A Short History of American Opposition to Immigration

New Colossus: Emma Lazarus' poem at base of Statue of Liberty

New Colossus: Emma Lazarus’ poem at base of Statue of Liberty

“Give me your tired, your poor/Your huddled masses yearning to breathe free.” The words of Emma Lazarus inscribed at the base of the Statue of Liberty must have sounded ironic to many hopeful American immigrants. Even Lazarus’ poem hinted that immigrants would not be completely welcome, however. The poem’s next verse refers to them as “The wretched refuse of your teeming shore.” Refuse is another word for garbage. Immigrants throughout America’s history have been treated like garbage—often turned away from the country they saw as their only hope for a better life.

In the late nineteenth and early twentieth centuries, Asian and European immigrants trying to enter the U.S. faced strict immigration laws. The 1882 Chinese Exclusion Act, for example, suspended all Chinese immigration for ten years.

During the 1930s, Jews fleeing the Nazis received little aid from the U.S. government. In 1939, the St. Louis, a ship carrying over 900 Jewish refugees, was not allowed to land in Cuba. For weeks, the ship hovered near the U.S. coast, but President Franklin Roosevelt refused to give the passengers even temporary sanctuary. The ship returned to Europe, and many passengers later died in Nazi concentration camps.

Any immigrants who managed to come to America still experienced discrimination. Ironically, other immigrants who arrived in  America somewhat earlier often mistreated newcomers. In 1890, Jacob Riis wrote in How the Other Half Lives, “the once unwelcome Irishman has been followed in his turn by the Italian, the Russian Jew, and the Chinaman, and has himself taken a hand at opposition…against these latter hordes.”

Anti-Semitism was prevalent in the U.S. during the 1930s and 1940s. A poll from 1938 showed that Americans not only opposed Jewish immigration, but they disliked Jews more than any other minority. Even Jewish children were unwelcome. In response to a Congressional bill that would allow Jewish children to enter the country under the immigration quota, FDR’s cousin, Laura Delano, stated, “twenty-thousand charming children would all to soon turn into twenty-thousand ugly adults.”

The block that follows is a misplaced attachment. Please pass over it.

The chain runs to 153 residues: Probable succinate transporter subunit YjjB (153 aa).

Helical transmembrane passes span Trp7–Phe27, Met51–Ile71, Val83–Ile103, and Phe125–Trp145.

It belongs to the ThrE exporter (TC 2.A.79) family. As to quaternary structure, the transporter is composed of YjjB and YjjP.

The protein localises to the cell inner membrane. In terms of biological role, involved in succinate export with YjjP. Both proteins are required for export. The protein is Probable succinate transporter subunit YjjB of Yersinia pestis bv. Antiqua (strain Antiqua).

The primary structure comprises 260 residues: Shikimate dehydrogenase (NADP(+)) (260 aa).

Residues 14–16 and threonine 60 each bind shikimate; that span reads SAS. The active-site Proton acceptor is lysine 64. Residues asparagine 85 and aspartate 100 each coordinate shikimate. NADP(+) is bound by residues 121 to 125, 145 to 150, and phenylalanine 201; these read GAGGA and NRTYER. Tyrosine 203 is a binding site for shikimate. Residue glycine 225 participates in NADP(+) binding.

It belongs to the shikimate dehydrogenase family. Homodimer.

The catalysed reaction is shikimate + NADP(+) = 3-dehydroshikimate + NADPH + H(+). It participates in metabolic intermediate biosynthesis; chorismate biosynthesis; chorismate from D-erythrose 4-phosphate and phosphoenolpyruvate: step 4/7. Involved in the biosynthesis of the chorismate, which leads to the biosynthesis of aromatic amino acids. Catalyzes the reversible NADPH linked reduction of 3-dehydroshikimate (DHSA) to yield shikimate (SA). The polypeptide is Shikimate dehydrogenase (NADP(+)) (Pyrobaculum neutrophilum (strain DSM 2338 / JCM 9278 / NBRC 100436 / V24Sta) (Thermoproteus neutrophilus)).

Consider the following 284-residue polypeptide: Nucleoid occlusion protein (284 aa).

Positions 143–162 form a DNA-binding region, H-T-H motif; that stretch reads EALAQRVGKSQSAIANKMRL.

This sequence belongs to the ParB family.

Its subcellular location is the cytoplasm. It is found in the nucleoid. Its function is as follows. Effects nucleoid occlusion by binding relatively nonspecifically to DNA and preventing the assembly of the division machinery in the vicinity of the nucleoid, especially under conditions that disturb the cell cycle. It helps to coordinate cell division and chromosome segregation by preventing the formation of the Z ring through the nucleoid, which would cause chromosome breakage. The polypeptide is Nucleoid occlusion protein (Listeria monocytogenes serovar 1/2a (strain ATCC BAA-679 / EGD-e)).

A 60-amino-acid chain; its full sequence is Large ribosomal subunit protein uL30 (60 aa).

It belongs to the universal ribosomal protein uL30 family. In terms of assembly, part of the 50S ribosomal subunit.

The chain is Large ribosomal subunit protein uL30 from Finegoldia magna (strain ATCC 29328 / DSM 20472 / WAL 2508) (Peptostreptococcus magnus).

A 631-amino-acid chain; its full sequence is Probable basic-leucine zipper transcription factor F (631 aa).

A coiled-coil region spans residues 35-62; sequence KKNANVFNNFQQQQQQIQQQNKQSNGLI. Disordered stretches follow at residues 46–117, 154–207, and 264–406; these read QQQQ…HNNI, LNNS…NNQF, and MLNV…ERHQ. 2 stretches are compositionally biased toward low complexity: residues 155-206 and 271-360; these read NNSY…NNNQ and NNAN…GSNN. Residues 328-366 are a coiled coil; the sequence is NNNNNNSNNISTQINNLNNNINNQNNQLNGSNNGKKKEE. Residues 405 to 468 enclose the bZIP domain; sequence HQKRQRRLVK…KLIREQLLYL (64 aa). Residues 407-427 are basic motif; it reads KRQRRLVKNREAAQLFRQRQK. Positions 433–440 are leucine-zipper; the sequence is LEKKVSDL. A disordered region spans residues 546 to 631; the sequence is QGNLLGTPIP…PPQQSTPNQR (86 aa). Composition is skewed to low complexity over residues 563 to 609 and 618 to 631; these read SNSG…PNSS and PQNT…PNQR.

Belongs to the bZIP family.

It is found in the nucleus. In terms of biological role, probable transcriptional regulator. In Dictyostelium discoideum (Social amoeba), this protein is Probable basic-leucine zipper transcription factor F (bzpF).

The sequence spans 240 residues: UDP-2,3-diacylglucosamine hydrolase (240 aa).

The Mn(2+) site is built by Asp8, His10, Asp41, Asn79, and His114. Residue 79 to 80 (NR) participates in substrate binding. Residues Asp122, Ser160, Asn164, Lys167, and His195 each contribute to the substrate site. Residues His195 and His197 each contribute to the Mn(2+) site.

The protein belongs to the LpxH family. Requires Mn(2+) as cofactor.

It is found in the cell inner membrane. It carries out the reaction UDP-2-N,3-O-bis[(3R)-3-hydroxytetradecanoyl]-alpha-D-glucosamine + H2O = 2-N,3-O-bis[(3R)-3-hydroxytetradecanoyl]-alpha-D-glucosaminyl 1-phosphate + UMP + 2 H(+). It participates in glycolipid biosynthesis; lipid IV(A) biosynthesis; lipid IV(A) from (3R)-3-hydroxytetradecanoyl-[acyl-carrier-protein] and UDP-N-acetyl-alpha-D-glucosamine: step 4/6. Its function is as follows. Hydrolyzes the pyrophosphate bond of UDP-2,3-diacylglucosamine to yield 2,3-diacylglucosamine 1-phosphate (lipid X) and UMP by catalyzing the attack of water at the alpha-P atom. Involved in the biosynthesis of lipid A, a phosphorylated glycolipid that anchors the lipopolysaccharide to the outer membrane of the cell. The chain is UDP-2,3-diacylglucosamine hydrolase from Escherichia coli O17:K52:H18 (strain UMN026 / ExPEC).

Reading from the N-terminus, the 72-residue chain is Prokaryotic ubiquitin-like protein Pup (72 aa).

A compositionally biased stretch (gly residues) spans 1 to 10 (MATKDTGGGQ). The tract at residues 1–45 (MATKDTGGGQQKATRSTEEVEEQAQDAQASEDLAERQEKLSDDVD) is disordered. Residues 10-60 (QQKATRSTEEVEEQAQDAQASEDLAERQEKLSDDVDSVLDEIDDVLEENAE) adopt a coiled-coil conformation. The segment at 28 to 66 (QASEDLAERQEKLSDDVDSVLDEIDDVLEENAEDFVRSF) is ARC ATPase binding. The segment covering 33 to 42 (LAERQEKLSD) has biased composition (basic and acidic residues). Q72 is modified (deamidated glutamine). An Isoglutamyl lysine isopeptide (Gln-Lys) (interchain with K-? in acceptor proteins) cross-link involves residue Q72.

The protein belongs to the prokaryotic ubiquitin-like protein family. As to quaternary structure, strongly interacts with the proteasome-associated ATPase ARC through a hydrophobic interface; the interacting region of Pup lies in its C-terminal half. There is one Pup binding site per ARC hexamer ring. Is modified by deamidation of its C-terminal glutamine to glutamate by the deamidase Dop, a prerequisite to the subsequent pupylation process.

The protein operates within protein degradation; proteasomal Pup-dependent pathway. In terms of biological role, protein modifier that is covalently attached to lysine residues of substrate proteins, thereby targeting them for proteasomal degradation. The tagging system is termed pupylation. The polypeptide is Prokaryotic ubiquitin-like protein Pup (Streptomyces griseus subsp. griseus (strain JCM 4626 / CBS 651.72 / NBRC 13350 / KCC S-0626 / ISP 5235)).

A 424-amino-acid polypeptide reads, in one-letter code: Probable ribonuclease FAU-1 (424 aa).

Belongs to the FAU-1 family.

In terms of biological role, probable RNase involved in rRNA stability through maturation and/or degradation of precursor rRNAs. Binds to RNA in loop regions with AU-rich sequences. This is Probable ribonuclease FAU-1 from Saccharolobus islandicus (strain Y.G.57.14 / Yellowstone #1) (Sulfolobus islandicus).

Today many people still object to the immigration of people who are fleeing from poverty and violence in their home countries. Immigration reform is a hot-button issue in political campaigns across the U.S. Even with the background checks, fines, the requirement to learn English and having to wait in line for years behind legal immigrants under the comprehensive immigration reform bill, some Americans want to deport the eleven million immigrants who are living in the United States illegally. That number includes children who were brought to the U.S. by their parents.

The mindset of Americans toward immigration hasn’t changed much since the nineteenth century. The immigrants that some are seeking to keep out or deport may look different, but the desire to turn them away remains the same.

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